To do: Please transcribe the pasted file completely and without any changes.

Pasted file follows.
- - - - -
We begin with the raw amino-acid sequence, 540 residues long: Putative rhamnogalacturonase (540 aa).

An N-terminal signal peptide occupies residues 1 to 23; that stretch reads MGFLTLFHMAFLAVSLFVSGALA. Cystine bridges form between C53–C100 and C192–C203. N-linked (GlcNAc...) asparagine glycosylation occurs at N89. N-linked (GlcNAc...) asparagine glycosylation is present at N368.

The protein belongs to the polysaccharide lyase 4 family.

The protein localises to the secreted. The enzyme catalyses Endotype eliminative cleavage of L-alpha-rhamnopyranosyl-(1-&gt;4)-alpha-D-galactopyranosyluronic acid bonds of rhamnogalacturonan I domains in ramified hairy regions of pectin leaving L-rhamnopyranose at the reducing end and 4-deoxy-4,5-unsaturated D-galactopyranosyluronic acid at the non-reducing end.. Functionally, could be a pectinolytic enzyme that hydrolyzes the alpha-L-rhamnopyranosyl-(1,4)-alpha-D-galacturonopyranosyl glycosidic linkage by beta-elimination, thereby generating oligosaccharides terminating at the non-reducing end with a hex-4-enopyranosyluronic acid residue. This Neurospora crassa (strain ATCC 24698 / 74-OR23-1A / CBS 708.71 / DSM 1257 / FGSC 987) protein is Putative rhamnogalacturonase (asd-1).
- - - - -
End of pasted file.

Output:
We begin with the raw amino-acid sequence, 540 residues long: Putative rhamnogalacturonase (540 aa).

An N-terminal signal peptide occupies residues 1 to 23; that stretch reads MGFLTLFHMAFLAVSLFVSGALA. Cystine bridges form between C53–C100 and C192–C203. N-linked (GlcNAc...) asparagine glycosylation occurs at N89. N-linked (GlcNAc...) asparagine glycosylation is present at N368.

The protein belongs to the polysaccharide lyase 4 family.

The protein localises to the secreted. The enzyme catalyses Endotype eliminative cleavage of L-alpha-rhamnopyranosyl-(1-&gt;4)-alpha-D-galactopyranosyluronic acid bonds of rhamnogalacturonan I domains in ramified hairy regions of pectin leaving L-rhamnopyranose at the reducing end and 4-deoxy-4,5-unsaturated D-galactopyranosyluronic acid at the non-reducing end.. Functionally, could be a pectinolytic enzyme that hydrolyzes the alpha-L-rhamnopyranosyl-(1,4)-alpha-D-galacturonopyranosyl glycosidic linkage by beta-elimination, thereby generating oligosaccharides terminating at the non-reducing end with a hex-4-enopyranosyluronic acid residue. This Neurospora crassa (strain ATCC 24698 / 74-OR23-1A / CBS 708.71 / DSM 1257 / FGSC 987) protein is Putative rhamnogalacturonase (asd-1).